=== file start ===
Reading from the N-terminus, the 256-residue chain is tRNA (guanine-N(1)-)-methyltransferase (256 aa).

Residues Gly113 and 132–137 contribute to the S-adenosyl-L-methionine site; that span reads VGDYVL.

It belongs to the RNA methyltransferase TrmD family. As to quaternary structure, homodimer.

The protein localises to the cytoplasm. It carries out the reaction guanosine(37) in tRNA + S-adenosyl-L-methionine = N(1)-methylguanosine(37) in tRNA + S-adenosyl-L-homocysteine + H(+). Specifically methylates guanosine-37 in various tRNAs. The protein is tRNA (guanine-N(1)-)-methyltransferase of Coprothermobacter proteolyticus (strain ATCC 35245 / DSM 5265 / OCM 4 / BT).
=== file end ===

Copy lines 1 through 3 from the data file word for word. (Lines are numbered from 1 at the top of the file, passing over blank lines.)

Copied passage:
Reading from the N-terminus, the 256-residue chain is tRNA (guanine-N(1)-)-methyltransferase (256 aa).

Residues Gly113 and 132–137 contribute to the S-adenosyl-L-methionine site; that span reads VGDYVL.

It belongs to the RNA methyltransferase TrmD family. As to quaternary structure, homodimer.